Posts tagged “linq”


December 1, 2021
  A Tour of myPrayerJournal v3: The Data Store

NOTE: This is the fourth post in a series; see the introduction for information on requirements and links to other posts in the series.

myPrayerJournal v1 used PostgreSQL with Entity Framework Core for its backing store (which had a stop on the v1 tour). v2 used RavenDB, and while I didn’t write a tour of it, you can see the data access logic if you’d like. Let’s take a look at the technology we used for v3.

About LiteDB

LiteDB is a single-file, in-process database, similar to SQLite. It uses a document model for its data store, storing Plain Old CLR Objects (POCOs) as Binary JSON (BSON) documents in its file. It supports cross-collection references, customizable mappings, different access modes, and transactions. It allows documents to be queried via LINQ syntax or via its own SQL-like language.

As I mentioned in the introduction, I picked it up for another project, and really enjoyed the experience. Its configuration could not be easier – the connection string is literally a path and file name – and it had good performance as well. The way it locks its database file, I can copy it while the application is up, which is great for backups. It was definitely a good choice for this project.

The Domain Model

When I converted from PostgreSQL to RavenDB, the data structure ended up with one document per request; the history log and notes were stored as F# lists (arrays in JSON) within that single document. RavenDB supports indexes which can hold calculated values, so I had made an index that had the latest request text, and the latest time an action was taken on a request. When v2 displayed any list of requests, I queried the index, and got the calculated fields for free.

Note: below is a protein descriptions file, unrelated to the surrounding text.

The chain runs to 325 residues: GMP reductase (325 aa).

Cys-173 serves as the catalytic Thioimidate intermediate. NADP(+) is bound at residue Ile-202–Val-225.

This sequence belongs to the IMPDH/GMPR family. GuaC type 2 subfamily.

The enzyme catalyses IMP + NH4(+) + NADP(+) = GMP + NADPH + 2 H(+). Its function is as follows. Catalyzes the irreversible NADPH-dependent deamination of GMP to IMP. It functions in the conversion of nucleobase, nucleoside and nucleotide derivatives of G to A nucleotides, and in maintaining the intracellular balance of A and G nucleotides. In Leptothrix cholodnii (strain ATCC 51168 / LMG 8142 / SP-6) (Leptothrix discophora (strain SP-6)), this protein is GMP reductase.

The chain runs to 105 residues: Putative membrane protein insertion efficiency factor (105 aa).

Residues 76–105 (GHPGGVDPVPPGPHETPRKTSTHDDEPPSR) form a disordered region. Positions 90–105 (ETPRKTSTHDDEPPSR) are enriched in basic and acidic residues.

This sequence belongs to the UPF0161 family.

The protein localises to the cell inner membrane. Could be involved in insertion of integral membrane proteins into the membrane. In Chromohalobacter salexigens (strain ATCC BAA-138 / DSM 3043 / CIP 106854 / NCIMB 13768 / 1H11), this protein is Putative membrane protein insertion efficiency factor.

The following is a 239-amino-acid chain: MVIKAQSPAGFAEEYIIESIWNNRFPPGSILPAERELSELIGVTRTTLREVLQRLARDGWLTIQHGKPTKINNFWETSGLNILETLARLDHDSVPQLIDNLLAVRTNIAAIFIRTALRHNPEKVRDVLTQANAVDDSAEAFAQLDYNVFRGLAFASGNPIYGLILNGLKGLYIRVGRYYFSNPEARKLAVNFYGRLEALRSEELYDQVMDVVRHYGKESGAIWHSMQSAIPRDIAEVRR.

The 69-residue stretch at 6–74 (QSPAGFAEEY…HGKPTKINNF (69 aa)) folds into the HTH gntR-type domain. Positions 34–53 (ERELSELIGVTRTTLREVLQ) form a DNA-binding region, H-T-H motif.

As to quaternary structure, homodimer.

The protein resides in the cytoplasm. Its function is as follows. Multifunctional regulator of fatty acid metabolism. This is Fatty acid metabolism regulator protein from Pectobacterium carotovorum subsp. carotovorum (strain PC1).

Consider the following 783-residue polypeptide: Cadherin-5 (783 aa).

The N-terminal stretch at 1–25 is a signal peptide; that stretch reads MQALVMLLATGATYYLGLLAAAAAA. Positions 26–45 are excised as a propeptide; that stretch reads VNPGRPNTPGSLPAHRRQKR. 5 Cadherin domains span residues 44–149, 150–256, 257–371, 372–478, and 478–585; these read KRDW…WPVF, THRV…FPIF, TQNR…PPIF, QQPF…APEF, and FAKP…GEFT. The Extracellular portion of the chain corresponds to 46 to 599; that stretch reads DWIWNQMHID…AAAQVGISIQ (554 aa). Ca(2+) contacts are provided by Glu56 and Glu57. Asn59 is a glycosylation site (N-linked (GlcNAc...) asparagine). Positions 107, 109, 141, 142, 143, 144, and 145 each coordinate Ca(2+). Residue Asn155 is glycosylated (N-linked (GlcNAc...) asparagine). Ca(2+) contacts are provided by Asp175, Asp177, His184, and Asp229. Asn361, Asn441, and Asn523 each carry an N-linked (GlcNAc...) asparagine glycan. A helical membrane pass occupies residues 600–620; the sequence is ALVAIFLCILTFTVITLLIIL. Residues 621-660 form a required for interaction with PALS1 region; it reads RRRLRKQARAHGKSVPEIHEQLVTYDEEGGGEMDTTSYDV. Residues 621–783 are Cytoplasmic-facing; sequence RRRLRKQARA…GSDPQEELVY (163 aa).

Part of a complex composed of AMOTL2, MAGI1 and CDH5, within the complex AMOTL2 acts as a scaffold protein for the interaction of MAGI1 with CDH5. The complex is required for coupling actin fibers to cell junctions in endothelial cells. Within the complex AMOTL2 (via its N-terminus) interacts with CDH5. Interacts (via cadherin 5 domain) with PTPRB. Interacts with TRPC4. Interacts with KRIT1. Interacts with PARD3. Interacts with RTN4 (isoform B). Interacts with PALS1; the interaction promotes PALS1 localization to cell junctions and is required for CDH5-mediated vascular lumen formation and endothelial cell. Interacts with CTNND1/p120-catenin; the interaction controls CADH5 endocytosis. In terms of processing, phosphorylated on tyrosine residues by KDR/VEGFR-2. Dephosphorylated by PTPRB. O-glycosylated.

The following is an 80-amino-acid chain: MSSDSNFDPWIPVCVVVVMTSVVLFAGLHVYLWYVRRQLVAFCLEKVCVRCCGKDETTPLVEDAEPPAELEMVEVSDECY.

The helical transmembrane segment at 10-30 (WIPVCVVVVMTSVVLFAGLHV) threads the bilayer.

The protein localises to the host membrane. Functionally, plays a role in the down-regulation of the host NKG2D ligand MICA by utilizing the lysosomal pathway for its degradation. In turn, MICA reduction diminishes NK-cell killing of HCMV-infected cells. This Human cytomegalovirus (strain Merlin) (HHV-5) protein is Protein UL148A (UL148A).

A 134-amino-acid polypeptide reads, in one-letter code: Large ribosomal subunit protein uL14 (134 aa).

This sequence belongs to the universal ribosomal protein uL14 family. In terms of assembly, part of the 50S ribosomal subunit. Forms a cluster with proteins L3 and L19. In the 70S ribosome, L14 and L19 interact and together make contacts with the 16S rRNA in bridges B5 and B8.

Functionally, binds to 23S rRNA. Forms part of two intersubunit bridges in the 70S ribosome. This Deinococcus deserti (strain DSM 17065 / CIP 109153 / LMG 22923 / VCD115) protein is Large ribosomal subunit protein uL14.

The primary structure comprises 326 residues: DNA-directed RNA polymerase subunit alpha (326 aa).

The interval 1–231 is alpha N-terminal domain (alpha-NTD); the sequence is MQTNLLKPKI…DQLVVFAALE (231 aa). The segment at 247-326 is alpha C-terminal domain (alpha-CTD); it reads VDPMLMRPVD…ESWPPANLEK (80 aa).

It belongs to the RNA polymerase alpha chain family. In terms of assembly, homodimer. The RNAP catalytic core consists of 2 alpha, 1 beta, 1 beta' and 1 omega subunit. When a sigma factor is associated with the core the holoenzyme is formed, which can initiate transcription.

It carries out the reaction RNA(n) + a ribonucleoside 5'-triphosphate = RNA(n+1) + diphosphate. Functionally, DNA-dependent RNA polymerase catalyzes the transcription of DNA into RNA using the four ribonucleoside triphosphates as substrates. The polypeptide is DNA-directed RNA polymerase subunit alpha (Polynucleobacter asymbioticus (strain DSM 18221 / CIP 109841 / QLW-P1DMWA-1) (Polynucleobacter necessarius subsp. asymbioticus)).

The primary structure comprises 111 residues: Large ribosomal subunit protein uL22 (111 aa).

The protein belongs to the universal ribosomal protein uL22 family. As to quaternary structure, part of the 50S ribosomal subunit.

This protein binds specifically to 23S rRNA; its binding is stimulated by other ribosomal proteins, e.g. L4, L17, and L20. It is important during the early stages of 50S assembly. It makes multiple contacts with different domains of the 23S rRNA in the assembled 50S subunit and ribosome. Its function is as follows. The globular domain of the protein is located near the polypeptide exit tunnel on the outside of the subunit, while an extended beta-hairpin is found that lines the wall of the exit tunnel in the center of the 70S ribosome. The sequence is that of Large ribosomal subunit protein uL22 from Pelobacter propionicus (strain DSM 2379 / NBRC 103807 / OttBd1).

The model for v3 is very similar.

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/// Request is the identifying record for a prayer request
[<CLIMutable; NoComparison; NoEquality>]
type Request = {
/// The ID of the request
id : RequestId
/// The time this request was initially entered
enteredOn : Instant
/// The ID of the user to whom this request belongs ("sub" from the JWT)
userId : UserId
/// The time at which this request should reappear in the user's journal by manual user choice
snoozedUntil : Instant
/// The time at which this request should reappear in the user's journal by recurrence
showAfter : Instant
/// The type of recurrence for this request
recurType : Recurrence
/// How many of the recurrence intervals should occur between appearances in the journal
recurCount : int16
/// The history entries for this request
history : History list
/// The notes for this request
notes : Note list
}

A few notes would probably be good here:

  • The CLIMutable attribute allows this non-nullable record type to be null, and generates a zero-argument constructor that reflection-based processes can use to create an instance. Both of these are needed to interface with a C#-oriented data layer.
  • By default, F# creates comparison and equality implementations for record types. This type, though, is a simple data transfer object, so the NoEquality and NoComparison attributes prevent these from being generated.